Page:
Cormac McCarthy

Cormac McCarthy is an American novelist, playwright, and screenwriter. He has written ten novels, spanning the Southern Gothic, Western, and post-apocalyptic genres. He won the Pulitzer Prize and the James Tait Black Memorial Prize for Fiction for The Road. His 2005 novel No Country for Old Men was adapted as a 2007 film of the same name, which won four Academy Awards, including Best Picture. For All the Pretty Horses, he won both the U.S. National Book Award and National Book Critics Circle Award. All the Pretty Horses, The Road, and Child of God have also been adapted as motion pictures.
Blood Meridian was among Time magazine's list of 100 best English-language books published between 1923 and 2005 and placed joint runner-up in a poll taken in 2006 by The New York Times of the best American fiction published in the last 25 years. Literary critic Harold Bloom named him as one of the four major American novelists of his time, alongside Don DeLillo, Thomas Pynchon and Philip Roth, and called Blood Meridian "the greatest single book since Faulkner’s As I Lay Dying".
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Cormac McCarthy
In this final volume of The Border Trilogy, two men marked by the boyhood adventures of All the Pretty Horses and The Crossing now stand together, in the still point between their vivid pasts and uncertain futures, to confront a country changing or already changed beyond recognition.

In the fall of 1952, John Grady Cole and Billy Parham--nine years apart in age, yet with a kinship greater than perhaps they know--are cowboys on a New Mexico ranch encroached upon from the north, at Alamogordo, by the military. To the south, always on the horizon are the mountains of Mexico, looming over El Paso, Ciudad Juárez and all the cities of the plain.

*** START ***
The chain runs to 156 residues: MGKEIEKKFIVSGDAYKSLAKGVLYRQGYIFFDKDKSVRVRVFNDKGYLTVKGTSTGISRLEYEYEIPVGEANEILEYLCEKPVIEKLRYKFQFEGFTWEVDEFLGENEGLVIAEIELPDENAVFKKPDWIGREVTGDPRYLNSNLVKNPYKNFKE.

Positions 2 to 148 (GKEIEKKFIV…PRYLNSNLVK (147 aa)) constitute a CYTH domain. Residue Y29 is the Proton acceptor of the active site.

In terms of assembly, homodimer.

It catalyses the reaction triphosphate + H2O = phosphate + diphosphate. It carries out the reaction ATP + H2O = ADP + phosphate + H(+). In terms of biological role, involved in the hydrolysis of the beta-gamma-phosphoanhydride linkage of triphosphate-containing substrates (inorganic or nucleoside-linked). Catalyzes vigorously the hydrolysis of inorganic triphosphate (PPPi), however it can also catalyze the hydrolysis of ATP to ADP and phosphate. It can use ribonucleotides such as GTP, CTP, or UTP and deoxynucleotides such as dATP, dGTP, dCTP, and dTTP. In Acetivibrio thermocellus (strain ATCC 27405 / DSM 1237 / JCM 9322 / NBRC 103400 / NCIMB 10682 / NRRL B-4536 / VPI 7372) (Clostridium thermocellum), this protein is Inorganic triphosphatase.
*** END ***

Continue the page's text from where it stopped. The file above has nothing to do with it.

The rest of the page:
Bound by nature to horses and cattle and range, these two discover that ranchlife domesticity is compromised, for them and the men they work with, by a geometry of loss afflicting old and young alike, those who have survived it and anyone about to try. And what draws one of them across the border again and again, what would bind "those disparate but fragile worlds," is a girl seized by ill fortune, and a love as dangerous as it is inevitable.

This story of friendship and passion is enfolded in a narrative replete with character and place and event--a blind musician, a marauding pack of dogs, curio shops and ancient petroglyphs, a precocious shoe-shine boy, trail drives from the century before, midnight on the highway--and with landforms and wildlife and horses and men, most of all men and the women they love and mourn, men and their persistence and memories and dreams.

With the terrible beauty of Cities of the Plain--with its magisterial prose, humor both wry and out-right, fierce conviction and unwavering humanity--Cormac McCarthy has completed a landmark of our literature and times, an epic that reaches from tales of the old west, the world past, into the new millennium, the world to come.


From the Hardcover edition.
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